Less Watchdog, More Shared Enterprise – Australia’s Approach to Press Regulation
As news organisations around the world face new commercial challenges and the likes of Facebook and Google are fast being seen as publishers rather than technology platforms, it is worth reflecting on how press regulation keeps up with these developments. We asked the Chair of Australia’s Press Council, Professor David Weisbrot and its Executive Director John Pender for their views.
“We have been working hard to move away from the old image of the Press Council as ‘the cop on the beat’ or the ‘watchdog’,” said Professor Weisbrot. “This view of the world suggests that the press should try to get away with as much as they can, subject to being ‘caught’ and punished. Our current approach is that good media practice is a shared enterprise, which requires publishers to set and maintain high standards, not minimum standards, for themselves, for readers to be vigilant, and for the Press Council to redress individual grievances but also to seek continual improvement in practice, through education and training, good advisory guidelines and an effective adjudication process.
“To be perfectly candid, however, I’m sure the press often feels we are too hard on them, and the public feels we are too soft on them. But we don’t have, or want to have, draconian powers. If we were given the power to fine or censor, we’d be spending all of our time and resources in the courts, rather than getting on with dispute resolution.”
Do you have any views on the future of press regulation in light of the digital sphere, fake news and the power of internet giants such as Google?
“We are already coping pretty well with the shift from paper to digital publishing,” said Executive Director John Pender. “Our remit covers the ‘associated digital platforms’ of newspaper and magazine publishers, and we are getting an increasing number and proportion of digital-only publications. The latter includes a growing number of international publishers that are establishing Australian operations, such as the Daily Mail Online Australia, Huffington Post Australia and others. But we are by no means complacent about this, and recognise that we have to remain vigilant.
“The growing power of Facebook and Google and others is having a marked effect on the revenues of our member publications, and anything that reduces their capacity to employ great journalists and produce important stories is a worry,” said Professor Weisbrot. “In association with the Alliance of Independent Press Councils of Europe (AIPCE), we have been calling on Facebook and Google to accept that they are publishers, and not merely technology platforms. Their algorithms and content policies have a very major effect on what is available to readers, so they must not only accept their role as publishers, but their leading role in maintaining free speech and freedom of the press.”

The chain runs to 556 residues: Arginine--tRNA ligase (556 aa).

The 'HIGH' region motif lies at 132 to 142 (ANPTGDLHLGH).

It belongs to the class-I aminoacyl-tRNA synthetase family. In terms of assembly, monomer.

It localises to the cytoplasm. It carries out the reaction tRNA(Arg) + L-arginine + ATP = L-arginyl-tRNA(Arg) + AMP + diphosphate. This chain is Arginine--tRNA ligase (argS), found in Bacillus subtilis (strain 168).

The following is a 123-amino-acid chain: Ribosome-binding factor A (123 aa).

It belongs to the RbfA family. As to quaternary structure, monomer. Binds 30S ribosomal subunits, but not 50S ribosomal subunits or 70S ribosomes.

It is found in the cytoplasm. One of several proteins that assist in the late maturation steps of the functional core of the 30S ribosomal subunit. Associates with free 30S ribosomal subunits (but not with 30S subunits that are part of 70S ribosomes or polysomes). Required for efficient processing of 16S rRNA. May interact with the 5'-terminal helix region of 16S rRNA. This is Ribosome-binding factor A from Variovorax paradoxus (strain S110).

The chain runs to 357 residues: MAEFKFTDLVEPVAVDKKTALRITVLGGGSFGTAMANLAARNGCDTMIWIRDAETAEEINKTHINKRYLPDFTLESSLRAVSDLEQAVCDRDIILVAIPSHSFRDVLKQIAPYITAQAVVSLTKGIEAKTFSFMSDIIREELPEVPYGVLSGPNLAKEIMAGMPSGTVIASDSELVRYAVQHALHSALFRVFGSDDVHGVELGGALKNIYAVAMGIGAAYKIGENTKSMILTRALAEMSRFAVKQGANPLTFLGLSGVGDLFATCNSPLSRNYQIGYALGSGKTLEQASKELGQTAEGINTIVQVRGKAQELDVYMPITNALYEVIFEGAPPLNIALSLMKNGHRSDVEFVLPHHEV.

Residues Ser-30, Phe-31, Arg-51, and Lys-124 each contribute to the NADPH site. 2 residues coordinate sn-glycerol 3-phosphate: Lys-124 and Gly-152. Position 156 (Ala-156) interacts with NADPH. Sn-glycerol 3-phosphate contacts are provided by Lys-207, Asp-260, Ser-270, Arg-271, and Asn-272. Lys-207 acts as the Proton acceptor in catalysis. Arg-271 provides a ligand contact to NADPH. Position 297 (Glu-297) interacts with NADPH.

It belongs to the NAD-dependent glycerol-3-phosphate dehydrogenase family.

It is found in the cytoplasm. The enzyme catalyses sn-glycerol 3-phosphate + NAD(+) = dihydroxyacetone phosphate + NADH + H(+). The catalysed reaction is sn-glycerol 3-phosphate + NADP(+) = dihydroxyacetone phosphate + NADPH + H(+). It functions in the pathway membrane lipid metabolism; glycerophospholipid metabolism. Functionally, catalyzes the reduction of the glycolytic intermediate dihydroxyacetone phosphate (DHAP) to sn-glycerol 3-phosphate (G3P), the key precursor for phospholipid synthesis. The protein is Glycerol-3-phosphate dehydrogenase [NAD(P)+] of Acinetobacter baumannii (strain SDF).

“The Australian Press Council already plays a critical role in guarding against ‘fake news’ by receiving and determining complaints about published material that is inaccurate, unfair or lacking in balance,” said Professor Weisbrot. “Under our General Principles, this includes opinion pieces that are premised on inaccurate facts or significant omissions. We are also developing more guidance material for editors and journalists about how to report elections, about how to report on polls, and so on, which should help.
“It’s interesting, isn’t it, that the fake news crisis is having the greatest impact in the United States — which has no independent Press Councils.”
To what extent do you exist to maintain the confidence of the press or to serve and protect the public interest? How do you walk this narrow path?
“We exist primarily to ensure public confidence in the integrity of the press, which ultimately serves the best interests of both the press and the community,” said Executive Director John Pender. “Our role is to maintain high standards and to consider complaints about material which is alleged to have breached those standards. If the community is sufficiently happy with how we do our job, then there will be little call for government to intervene with more regulation.”
John Pender continued: “It’s not always an easy path to walk, since complainants often feel personally aggrieved, and of course we are dealing with controversial political, social and scientific issues. That’s why it’s so important for our code to be clear and sensible, and for our processes to be scrupulously fair and independent. We feel vindicated when a ‘losing’ publisher or complainant tells us that while they are naturally disappointed with the result, they nevertheless feel they were listened to and treated with respect.”